Course Title: Make a presentation

Part B: Course Detail

Teaching Period: Term1 2013

Course Code: COMM5908C

Course Title: Make a presentation

School: 345T Media and Communication

Campus: City Campus

Program: C5216 - Diploma of Screen and Media

Course Contact : Program Administration

Course Contact Phone: +61 3 9925 4815

Course Contact

Name and Contact Details of All Other Relevant Staff

Teacher: Barbara Gliddon
Phone: 9925 4072

Nominal Hours: 30

Regardless of the mode of delivery, represent a guide to the relative teaching time and student effort required to successfully achieve a particular competency/module. This may include not only scheduled classes or workplace visits but also the amount of effort required to undertake, evaluate and complete all assessment requirements, including any non-classroom activities.

Pre-requisites and Co-requisites


Course Description

This course covers the performance outcomes, skills and knowledge required to prepare, deliver and review a presentation to a target audience.

National Codes, Titles, Elements and Performance Criteria

National Element Code & Title:

BSBCMM401A Make a presentation


Deliver a presentation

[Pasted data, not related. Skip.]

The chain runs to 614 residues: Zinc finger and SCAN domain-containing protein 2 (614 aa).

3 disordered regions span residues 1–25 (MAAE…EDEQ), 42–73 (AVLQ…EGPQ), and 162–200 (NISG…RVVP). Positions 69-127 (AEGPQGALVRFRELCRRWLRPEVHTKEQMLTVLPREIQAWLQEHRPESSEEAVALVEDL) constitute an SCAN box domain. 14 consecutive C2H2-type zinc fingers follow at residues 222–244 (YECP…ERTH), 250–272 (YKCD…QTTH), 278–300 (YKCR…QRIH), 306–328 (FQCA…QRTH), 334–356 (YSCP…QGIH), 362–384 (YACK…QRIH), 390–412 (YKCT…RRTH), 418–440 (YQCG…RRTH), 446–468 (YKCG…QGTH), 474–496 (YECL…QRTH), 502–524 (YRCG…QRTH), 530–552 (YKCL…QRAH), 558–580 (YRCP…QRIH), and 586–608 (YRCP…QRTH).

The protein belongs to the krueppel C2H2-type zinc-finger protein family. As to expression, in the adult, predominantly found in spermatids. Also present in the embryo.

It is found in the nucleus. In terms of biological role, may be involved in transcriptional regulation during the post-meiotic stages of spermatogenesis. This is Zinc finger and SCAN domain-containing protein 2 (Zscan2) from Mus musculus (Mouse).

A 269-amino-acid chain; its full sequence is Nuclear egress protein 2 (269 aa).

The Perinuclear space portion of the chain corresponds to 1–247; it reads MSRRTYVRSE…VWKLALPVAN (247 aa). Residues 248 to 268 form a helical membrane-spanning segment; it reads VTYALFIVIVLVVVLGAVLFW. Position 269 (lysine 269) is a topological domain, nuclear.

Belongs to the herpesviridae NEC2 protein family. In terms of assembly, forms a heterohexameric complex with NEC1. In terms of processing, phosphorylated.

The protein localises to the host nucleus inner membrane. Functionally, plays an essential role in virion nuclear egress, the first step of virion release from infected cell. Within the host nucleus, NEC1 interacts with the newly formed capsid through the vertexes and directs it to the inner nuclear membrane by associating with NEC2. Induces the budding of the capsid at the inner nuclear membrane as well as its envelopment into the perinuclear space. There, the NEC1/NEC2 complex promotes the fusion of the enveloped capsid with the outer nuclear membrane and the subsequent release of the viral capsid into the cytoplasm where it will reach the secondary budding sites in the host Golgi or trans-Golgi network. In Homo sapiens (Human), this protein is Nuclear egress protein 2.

Performance Criteria:

1.1 Plan and document presentation approach and intended
1.2 Choose presentation strategies, format and delivery
methods that match the characteristics of the target
audience, location, resources and personnel needed
1.3 Select presentation aids, materials and techniques that
suit the format and purpose of the presentation, and will
enhance audience understanding of key concepts and
central ideas
1.4 Brief others involved in the presentation on their
roles/responsibilities within the presentation
1.5 Select techniques to evaluate presentation


Prepare a presentation

Performance Criteria:

2.1 Explain and discuss desired outcomes of the presentation
with the target audience
2.2 Use presentation aids, materials and examples to support
target audience understanding of key concepts and
central ideas
2.3 Monitor non-verbal and verbal communication of
participants to promote attainment of presentation
2.4 Use persuasive communication techniques to secure
audience interest
2.5 Provide opportunities for participants to seek clarification
on central ideas and concepts, and adjust the presentation
to meet participant needs and preferences
2.6 Summarise key concepts and ideas at strategic points to
facilitate participant understanding


Review the presentation

Performance Criteria:

3.1 Implement techniques to review the effectiveness of
the presentation
3.2 Seek and discuss reactions to the presentation from
participants or from key personnel involved in the